On November 1, 2016, the FTC announced that a group of entities known as the Consumer Education Group (“CEG”) settled FTC charges that, between late 2013 and 2015, it made millions of telemarketing calls, including pre-recorded robocalls, to consumers on the national Do Not Call (“DNC”) Registry, in violation of the Telemarketing Sales Rule (“TSR”). Continue Reading FTC Announces Settlement Over Illegal Telemarketing Calls
Hunton & Williams LLP is proud to announce our Privacy & Information Security Law Blog has been nominated in The Expert Institute’s 2016 Best Legal Blog Contest for Best AmLaw Blog of 2016. From all of the editors, lawyers and contributors that make our blog a success, we appreciate your continued support and readership, and ask that you please take a moment to vote for our blog!
The Privacy & Information Security Law Blog was ranked as the #1 Privacy & Data Security blog in LexBlog’s 2015 AmLaw 200 Blog Benchmark Report, and named PR News’ Best Legal PR Blog in 2011. It was noted that the “privacy blog influences global privacy and data security developments.”
The State Administration for Industry and Commerce of the People’s Republic of China published a draft of its Implementing Regulations for the P.R.C. Law on the Protection of the Rights and Interests of Consumers (the “Draft”) for public comment. The draft is open for comment until September 5, 2016.
On July 25, 2016, the Article 29 Working Party (the “Working Party”) and the European Data Protection Supervisor (“EDPS”) released their respective Opinions regarding the review of Directive 2002/58/EC on privacy and electronic communications (the “ePrivacy Directive”). Both the Working Party and the EDPS stressed that new rules should complement the protections available under the EU General Data Protection Regulation (“GDPR”). Continue Reading Article 29 Working Party and EDPS Release Opinions on the ePrivacy Directive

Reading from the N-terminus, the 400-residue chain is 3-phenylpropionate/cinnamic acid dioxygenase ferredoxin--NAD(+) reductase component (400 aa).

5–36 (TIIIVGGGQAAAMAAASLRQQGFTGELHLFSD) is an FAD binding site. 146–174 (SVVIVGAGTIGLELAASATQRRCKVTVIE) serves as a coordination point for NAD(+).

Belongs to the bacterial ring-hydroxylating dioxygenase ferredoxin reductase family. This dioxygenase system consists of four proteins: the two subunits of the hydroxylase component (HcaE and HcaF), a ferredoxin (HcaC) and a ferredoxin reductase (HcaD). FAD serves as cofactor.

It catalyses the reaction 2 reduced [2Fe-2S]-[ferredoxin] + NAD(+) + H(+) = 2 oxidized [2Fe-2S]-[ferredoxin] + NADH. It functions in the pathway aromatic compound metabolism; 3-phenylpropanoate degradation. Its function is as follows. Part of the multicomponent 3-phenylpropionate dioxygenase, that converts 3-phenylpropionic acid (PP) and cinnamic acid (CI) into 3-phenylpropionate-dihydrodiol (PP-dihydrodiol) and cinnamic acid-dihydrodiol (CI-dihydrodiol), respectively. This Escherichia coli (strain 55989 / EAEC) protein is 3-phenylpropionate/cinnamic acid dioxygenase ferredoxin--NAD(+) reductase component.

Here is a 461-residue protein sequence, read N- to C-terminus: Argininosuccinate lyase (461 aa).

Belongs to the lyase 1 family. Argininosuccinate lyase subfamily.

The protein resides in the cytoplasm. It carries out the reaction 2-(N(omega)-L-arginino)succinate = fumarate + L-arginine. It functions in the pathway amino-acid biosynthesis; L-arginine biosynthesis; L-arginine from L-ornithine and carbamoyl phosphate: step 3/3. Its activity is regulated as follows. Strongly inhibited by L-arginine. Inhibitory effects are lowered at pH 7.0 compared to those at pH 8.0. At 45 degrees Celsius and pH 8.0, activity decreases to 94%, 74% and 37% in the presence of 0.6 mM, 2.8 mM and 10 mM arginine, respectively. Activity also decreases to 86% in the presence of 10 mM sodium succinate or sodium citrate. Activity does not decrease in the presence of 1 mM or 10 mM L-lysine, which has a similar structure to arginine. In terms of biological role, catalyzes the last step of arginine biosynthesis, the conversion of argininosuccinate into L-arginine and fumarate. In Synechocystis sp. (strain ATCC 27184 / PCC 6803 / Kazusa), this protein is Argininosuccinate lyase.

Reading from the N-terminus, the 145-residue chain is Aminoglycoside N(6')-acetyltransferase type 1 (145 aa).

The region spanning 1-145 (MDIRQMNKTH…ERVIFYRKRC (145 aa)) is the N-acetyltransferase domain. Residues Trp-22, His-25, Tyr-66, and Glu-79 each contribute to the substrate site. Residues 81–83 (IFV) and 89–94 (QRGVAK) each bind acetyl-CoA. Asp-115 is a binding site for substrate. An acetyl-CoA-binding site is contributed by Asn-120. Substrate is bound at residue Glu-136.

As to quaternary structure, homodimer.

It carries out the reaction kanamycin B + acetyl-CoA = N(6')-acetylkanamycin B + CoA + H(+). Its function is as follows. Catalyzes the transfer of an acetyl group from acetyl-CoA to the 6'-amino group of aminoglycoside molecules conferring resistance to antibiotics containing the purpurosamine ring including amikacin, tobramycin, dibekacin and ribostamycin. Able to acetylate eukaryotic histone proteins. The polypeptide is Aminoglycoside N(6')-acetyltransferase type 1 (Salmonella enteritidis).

On June 28, 2016, the UK Information Commissioner’s Office (“ICO”) released its Annual Report for 2015 -2016 (the “Report”).
According to the Report, the ICO has dealt with an increase in the number of data protection concerns, handling 16,388 complaints in total. Particularly noteworthy is the £130,000 fine imposed on Pharmacy 2U for breach of the fair processing requirements under the UK Data Protection Act 1998. Pharmacy 2U sold details of over 20,000 customers to a list marketing company without customers’ knowledge or consent.
On June 22, 2016, the Federal Trade Commission announced a settlement with Singaporean-based mobile advertising network, InMobi, resolving charges that the company deceptively tracked hundreds of millions of consumers’ locations, including children, without their knowledge or consent. Among other requirements, the settlement orders the company to pay $950,000 in civil penalties. Continue Reading Ad Network to Pay Nearly 1 Million in Civil Penalties to Settle FTC Charges That It Geo-Tracked Consumers Without Permission
TCCWNA. The very acronym evokes head scratches and sighs of angst and frustration among many lawyers in the retail industry. You have probably heard about it. You may have even been warned about it. And you may currently be trying to figure out how best to minimize your risk and exposure this very moment. But what is it and why has virtually every retailer been hit with a TCCWNA class action demand letter or lawsuit in the past few months? And why are most retailers scrambling to update the terms and conditions of their websites? Continue Reading The New Wave of Consumer Class Actions Targeting Retailers: What is the TCCWNA?
On June 1, 2016, a new do-not-call list (the “BLOCTEL list”) was implemented in France. French residents who do not wish to receive marketing phone calls may register their landline or mobile phone number online at www.bloctel.gouv.fr.
The Federal Trade Commission announced that it will host a workshop on September 15, 2016, “Putting Disclosures to the Test,” on the efficacy and costs of consumer disclosures in advertising and privacy policies. Planned discussion topics include examining disclosures meant to avoid deception in advertising, disclosures designed to inform consumers of data tracking, and industry-specific disclosures for jewelry, environmental and fuel-saving claims. The workshop is open to the public and will take place at the FTC’s Constitution Center offices in Washington, D.C. The FTC currently is soliciting presentation proposals for the workshop; submissions may be sent to email@example.com.
Late last year the Federal Trade Commission issued enforcement guidance on “native advertising” — ads that purposely are formatted to appear as noncommercial and are integrated into surrounding editorial content. The agency’s guidance took two parts: an Enforcement Policy Statement on deceptively formatted ads, and a Guide for Business on native advertising. These long-awaited guidance documents follow on the FTC’s December 2013 “Blurred Lines” workshop on native advertising. Importantly, the FTC notes that its policy statement does not apply just to advertisers but also to other parties that help create the content: ad agencies, ad networks and potentially, publishers.